Originally published on AllBusiness.com
Recently, I attended a local networking event, and we had a speed networking element where we’d walk up to another attendee and ask a scripted question. Rather than the easy “what do you do?”-type softball questions, we had to ask much more thought-provoking questions, like “What do you want to be remembered for?”
Immediately, I bristled when this question came up. I didn’t need to change the world with my content marketing firm; I didn’t need to be remembered for anything. But the question continued to eat at me. What did I want my legacy to be?
It’s important to stop and reflect on what you want your business legacy to be—and then make it happen.
At first, I understood the question to mean how we wanted to be remembered when we died, like on our epitaph:
Susan was a really great writer and made her clients’ businesses look fantastic.
Er, I didn’t have any illusions about that making it to my headstone, nor did I need my entire life to be defined by the work I did. After hearing other people’s answers, I began to dive deeper into the question. If I looked at it from the perspective of what did I want my clients to remember me for after working with my company, what would I strive for?
Making the Industry a Better Place
I’m not curing cancer with my writing. I’m not even turning people into billionaires. But I pride myself on what my team and I do: provide professional-quality writing to help small businesses connect with their audiences. We help companies that don’t have the in-house resources to do what we do best: create content that brands them.
I like to think I’ve educated my fair share of business owners about what great content should look like. I can’t tell you how many have approached my company wanting to either a) pay us $5 an article or b) have us write keyword-stuffed content. Even when I pick apart their ideas, they’re usually grateful to better understand this area that I’m an expert in, and why they should pay for great writing rather than farm it out overseas.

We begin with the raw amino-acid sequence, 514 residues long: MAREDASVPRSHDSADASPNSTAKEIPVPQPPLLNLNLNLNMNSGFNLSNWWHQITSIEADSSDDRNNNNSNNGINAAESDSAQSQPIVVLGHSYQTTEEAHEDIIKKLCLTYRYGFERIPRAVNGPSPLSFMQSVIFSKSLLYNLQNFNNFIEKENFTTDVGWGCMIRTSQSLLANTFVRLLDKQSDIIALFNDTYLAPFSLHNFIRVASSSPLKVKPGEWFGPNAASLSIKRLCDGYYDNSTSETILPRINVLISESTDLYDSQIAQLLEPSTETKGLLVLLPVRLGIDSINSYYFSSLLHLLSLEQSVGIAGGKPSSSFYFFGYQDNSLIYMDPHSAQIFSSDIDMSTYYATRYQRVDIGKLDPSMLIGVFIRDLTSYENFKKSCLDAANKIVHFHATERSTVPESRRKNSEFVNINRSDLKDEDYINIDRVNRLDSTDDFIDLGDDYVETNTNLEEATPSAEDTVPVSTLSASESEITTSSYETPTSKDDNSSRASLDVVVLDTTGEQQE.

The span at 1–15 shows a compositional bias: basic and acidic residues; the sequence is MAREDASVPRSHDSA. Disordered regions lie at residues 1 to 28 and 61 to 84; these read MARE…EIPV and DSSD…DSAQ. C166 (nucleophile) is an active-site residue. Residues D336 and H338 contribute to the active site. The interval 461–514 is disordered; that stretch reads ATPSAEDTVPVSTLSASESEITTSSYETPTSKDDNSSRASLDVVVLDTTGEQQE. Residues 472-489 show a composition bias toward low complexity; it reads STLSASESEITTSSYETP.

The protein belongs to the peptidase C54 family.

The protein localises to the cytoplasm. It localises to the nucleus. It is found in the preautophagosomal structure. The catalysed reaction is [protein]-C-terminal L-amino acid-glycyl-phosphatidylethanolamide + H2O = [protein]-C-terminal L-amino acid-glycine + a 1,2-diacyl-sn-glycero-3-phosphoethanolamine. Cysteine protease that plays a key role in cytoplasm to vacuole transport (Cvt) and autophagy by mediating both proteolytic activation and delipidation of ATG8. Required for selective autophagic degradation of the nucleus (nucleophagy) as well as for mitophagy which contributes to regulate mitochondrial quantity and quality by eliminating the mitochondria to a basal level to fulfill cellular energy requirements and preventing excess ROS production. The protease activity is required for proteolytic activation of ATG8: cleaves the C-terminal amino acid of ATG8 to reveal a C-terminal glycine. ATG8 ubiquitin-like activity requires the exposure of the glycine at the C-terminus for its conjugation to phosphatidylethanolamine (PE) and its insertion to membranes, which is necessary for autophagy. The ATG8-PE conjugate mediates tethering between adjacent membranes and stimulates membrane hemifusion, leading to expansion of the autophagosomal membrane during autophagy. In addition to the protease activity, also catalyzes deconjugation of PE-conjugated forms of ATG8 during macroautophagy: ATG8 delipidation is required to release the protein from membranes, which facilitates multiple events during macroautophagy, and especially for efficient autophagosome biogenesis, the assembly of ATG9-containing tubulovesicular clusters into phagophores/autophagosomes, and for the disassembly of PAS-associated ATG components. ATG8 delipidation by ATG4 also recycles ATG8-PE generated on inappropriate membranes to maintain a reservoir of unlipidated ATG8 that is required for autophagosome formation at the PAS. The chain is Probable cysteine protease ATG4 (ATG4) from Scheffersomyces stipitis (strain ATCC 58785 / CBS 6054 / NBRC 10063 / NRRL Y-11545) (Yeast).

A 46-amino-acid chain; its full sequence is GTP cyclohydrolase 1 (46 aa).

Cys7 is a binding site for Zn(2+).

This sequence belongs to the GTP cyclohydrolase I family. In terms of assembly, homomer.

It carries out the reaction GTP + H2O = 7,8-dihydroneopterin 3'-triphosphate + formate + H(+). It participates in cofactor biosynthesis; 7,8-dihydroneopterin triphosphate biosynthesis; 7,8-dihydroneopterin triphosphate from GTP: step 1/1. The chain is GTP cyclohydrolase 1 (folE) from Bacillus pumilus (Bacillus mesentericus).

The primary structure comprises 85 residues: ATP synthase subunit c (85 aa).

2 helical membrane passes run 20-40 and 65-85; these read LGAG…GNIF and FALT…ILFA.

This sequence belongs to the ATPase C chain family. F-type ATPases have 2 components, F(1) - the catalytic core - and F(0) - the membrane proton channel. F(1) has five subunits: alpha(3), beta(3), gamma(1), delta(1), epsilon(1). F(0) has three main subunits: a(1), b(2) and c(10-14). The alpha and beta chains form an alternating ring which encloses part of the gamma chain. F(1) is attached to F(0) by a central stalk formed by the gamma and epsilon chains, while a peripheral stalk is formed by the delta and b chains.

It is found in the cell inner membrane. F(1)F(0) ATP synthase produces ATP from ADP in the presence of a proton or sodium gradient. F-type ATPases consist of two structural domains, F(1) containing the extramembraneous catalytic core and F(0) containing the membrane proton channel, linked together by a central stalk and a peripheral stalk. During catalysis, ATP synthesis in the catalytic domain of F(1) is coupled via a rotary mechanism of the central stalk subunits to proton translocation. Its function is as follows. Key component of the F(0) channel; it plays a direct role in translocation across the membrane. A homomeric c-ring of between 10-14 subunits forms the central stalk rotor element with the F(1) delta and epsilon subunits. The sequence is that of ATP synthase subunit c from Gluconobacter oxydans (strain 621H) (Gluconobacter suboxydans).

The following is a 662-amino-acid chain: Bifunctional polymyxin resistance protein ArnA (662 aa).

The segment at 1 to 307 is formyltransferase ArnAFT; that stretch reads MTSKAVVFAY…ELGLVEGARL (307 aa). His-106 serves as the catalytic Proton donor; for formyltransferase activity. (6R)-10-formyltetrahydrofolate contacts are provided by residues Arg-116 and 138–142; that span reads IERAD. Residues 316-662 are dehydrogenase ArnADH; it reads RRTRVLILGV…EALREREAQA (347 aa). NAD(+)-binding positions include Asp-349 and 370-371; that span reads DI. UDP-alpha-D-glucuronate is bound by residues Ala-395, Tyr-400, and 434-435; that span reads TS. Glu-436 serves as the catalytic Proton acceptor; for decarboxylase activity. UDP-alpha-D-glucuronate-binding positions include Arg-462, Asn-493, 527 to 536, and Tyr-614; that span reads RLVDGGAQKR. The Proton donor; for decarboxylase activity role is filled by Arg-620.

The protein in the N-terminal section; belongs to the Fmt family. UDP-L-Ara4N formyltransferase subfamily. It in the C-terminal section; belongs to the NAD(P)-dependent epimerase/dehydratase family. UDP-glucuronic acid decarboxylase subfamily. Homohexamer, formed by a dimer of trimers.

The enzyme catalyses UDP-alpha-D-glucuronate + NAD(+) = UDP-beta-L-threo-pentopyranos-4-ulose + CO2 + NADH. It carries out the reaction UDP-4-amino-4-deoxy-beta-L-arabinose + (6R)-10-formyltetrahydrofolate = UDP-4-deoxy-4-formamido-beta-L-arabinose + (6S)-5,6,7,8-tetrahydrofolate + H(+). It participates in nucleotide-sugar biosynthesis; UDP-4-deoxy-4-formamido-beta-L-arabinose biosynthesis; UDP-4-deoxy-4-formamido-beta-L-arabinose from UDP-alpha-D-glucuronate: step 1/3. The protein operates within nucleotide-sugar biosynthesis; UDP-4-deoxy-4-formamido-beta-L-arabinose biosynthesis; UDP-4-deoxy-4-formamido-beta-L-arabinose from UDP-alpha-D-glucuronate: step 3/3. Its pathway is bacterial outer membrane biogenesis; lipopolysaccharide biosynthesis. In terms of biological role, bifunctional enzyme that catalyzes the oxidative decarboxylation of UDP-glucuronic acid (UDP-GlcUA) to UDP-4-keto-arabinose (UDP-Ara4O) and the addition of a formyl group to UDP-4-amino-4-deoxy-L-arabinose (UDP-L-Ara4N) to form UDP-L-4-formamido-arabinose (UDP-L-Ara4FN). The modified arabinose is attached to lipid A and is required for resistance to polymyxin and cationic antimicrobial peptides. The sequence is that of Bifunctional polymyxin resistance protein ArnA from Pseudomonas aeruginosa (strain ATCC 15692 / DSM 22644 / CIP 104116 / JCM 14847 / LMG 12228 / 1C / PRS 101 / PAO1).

So, no, I’m not changing the world. But I like to hope that maybe someone who has long dreamed of starting a business reads one of my articles and finds it within him- or herself to finally take that leap. I hope that my clients get the content we create for them spread far and wide online. I hope people talk about what we write.
It’s a simple goal. But that’s the thing—your answer doesn’t have to be lofty or aspirational. It just has to be genuine.
Let Me Turn the Question Around on You
You knew where this was heading, surely. You’ve probably been asking yourself the question since I first put it out there.
What do you want people (clients and beyond) to remember about you and your brand?
What’s the single thing you’d like them to tell others about your company? What do you want to be known for?
It’s okay if you don’t have an answer immediately. I didn’t at first, either. And, the truth is, you might not be there yet in terms of having established your brand as something people take note of. But entrepreneurship is all about growth, so if you’re not there yet, think about what you’d like to be known for. It’s kind of like working in reverse: decide how you’d like to be remembered, then work on being that thing.
Let’s say you run a financial advisor company and want to be remembered for taking the stress and worry out of people making financial decisions. How can you work toward that goal now? Maybe hold free financial planning workshops once a month. Or maybe you want to be remembered for your contribution to your local community. How can you get more involved? Perhaps join your local business association or sponsor a community event.
We can always do more to be that thing we want to be remembered for. Constantly remembering that objective will keep you aligned with it as you grow your business over time. It’s easy to lose sight of what you first wanted in your business as you expand, add team members, and offer more services or products. But it’s what you should keep at the core of all you do.
It’s why you got into business; it’s why you do what you do.
So how do you want to be remembered?